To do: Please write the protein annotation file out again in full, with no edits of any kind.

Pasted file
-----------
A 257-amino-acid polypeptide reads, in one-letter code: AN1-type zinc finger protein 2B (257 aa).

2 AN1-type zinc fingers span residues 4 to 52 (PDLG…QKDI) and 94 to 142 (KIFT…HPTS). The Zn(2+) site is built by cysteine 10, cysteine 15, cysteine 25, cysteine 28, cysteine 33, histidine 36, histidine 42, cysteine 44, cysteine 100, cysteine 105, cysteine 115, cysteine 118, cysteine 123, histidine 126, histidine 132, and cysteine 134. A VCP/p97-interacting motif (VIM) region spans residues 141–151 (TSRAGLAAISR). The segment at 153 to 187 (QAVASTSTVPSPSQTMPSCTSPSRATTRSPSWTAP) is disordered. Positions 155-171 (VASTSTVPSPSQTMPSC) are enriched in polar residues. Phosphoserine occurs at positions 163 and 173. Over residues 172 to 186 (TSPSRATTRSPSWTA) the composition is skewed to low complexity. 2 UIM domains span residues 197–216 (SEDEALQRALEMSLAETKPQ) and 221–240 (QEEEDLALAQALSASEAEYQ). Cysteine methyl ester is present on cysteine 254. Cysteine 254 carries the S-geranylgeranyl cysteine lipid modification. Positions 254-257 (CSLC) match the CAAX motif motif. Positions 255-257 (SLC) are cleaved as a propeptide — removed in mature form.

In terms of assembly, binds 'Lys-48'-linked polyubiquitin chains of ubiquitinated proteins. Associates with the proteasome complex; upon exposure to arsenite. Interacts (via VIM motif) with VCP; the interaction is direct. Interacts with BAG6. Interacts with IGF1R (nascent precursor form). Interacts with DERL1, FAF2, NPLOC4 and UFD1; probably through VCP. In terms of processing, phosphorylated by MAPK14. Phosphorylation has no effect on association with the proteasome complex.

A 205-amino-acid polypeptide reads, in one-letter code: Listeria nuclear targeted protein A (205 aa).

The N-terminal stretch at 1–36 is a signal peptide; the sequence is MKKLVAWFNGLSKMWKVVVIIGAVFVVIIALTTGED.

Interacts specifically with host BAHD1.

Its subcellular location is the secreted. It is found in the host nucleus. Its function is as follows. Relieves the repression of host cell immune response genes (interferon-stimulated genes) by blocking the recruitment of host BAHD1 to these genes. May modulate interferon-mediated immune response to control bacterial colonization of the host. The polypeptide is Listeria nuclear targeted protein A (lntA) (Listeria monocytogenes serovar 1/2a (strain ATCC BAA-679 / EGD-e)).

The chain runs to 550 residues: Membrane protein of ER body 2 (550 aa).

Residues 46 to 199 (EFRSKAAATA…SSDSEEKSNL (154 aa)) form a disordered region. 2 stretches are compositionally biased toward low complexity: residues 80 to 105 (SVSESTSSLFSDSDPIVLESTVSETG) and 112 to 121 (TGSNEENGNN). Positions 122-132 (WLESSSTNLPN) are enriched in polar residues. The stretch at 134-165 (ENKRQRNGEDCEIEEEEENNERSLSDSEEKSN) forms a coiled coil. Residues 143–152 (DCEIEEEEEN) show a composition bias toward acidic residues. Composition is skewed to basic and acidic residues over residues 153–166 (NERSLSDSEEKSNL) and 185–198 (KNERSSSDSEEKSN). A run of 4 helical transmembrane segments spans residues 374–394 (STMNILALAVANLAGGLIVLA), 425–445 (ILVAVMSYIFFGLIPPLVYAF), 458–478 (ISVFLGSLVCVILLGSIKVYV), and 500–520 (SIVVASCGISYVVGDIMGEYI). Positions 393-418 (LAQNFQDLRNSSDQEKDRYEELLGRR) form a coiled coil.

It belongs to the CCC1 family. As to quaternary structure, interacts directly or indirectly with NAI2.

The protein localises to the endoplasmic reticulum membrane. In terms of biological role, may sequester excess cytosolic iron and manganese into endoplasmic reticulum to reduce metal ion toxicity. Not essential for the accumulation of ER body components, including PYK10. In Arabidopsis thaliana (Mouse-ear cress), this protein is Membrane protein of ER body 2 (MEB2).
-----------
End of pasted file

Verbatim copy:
A 257-amino-acid polypeptide reads, in one-letter code: AN1-type zinc finger protein 2B (257 aa).

2 AN1-type zinc fingers span residues 4 to 52 (PDLG…QKDI) and 94 to 142 (KIFT…HPTS). The Zn(2+) site is built by cysteine 10, cysteine 15, cysteine 25, cysteine 28, cysteine 33, histidine 36, histidine 42, cysteine 44, cysteine 100, cysteine 105, cysteine 115, cysteine 118, cysteine 123, histidine 126, histidine 132, and cysteine 134. A VCP/p97-interacting motif (VIM) region spans residues 141–151 (TSRAGLAAISR). The segment at 153 to 187 (QAVASTSTVPSPSQTMPSCTSPSRATTRSPSWTAP) is disordered. Positions 155-171 (VASTSTVPSPSQTMPSC) are enriched in polar residues. Phosphoserine occurs at positions 163 and 173. Over residues 172 to 186 (TSPSRATTRSPSWTA) the composition is skewed to low complexity. 2 UIM domains span residues 197–216 (SEDEALQRALEMSLAETKPQ) and 221–240 (QEEEDLALAQALSASEAEYQ). Cysteine methyl ester is present on cysteine 254. Cysteine 254 carries the S-geranylgeranyl cysteine lipid modification. Positions 254-257 (CSLC) match the CAAX motif motif. Positions 255-257 (SLC) are cleaved as a propeptide — removed in mature form.

In terms of assembly, binds 'Lys-48'-linked polyubiquitin chains of ubiquitinated proteins. Associates with the proteasome complex; upon exposure to arsenite. Interacts (via VIM motif) with VCP; the interaction is direct. Interacts with BAG6. Interacts with IGF1R (nascent precursor form). Interacts with DERL1, FAF2, NPLOC4 and UFD1; probably through VCP. In terms of processing, phosphorylated by MAPK14. Phosphorylation has no effect on association with the proteasome complex.

A 205-amino-acid polypeptide reads, in one-letter code: Listeria nuclear targeted protein A (205 aa).

The N-terminal stretch at 1–36 is a signal peptide; the sequence is MKKLVAWFNGLSKMWKVVVIIGAVFVVIIALTTGED.

Interacts specifically with host BAHD1.

Its subcellular location is the secreted. It is found in the host nucleus. Its function is as follows. Relieves the repression of host cell immune response genes (interferon-stimulated genes) by blocking the recruitment of host BAHD1 to these genes. May modulate interferon-mediated immune response to control bacterial colonization of the host. The polypeptide is Listeria nuclear targeted protein A (lntA) (Listeria monocytogenes serovar 1/2a (strain ATCC BAA-679 / EGD-e)).

The chain runs to 550 residues: Membrane protein of ER body 2 (550 aa).

Residues 46 to 199 (EFRSKAAATA…SSDSEEKSNL (154 aa)) form a disordered region. 2 stretches are compositionally biased toward low complexity: residues 80 to 105 (SVSESTSSLFSDSDPIVLESTVSETG) and 112 to 121 (TGSNEENGNN). Positions 122-132 (WLESSSTNLPN) are enriched in polar residues. The stretch at 134-165 (ENKRQRNGEDCEIEEEEENNERSLSDSEEKSN) forms a coiled coil. Residues 143–152 (DCEIEEEEEN) show a composition bias toward acidic residues. Composition is skewed to basic and acidic residues over residues 153–166 (NERSLSDSEEKSNL) and 185–198 (KNERSSSDSEEKSN). A run of 4 helical transmembrane segments spans residues 374–394 (STMNILALAVANLAGGLIVLA), 425–445 (ILVAVMSYIFFGLIPPLVYAF), 458–478 (ISVFLGSLVCVILLGSIKVYV), and 500–520 (SIVVASCGISYVVGDIMGEYI). Positions 393-418 (LAQNFQDLRNSSDQEKDRYEELLGRR) form a coiled coil.

It belongs to the CCC1 family. As to quaternary structure, interacts directly or indirectly with NAI2.

The protein localises to the endoplasmic reticulum membrane. In terms of biological role, may sequester excess cytosolic iron and manganese into endoplasmic reticulum to reduce metal ion toxicity. Not essential for the accumulation of ER body components, including PYK10. In Arabidopsis thaliana (Mouse-ear cress), this protein is Membrane protein of ER body 2 (MEB2).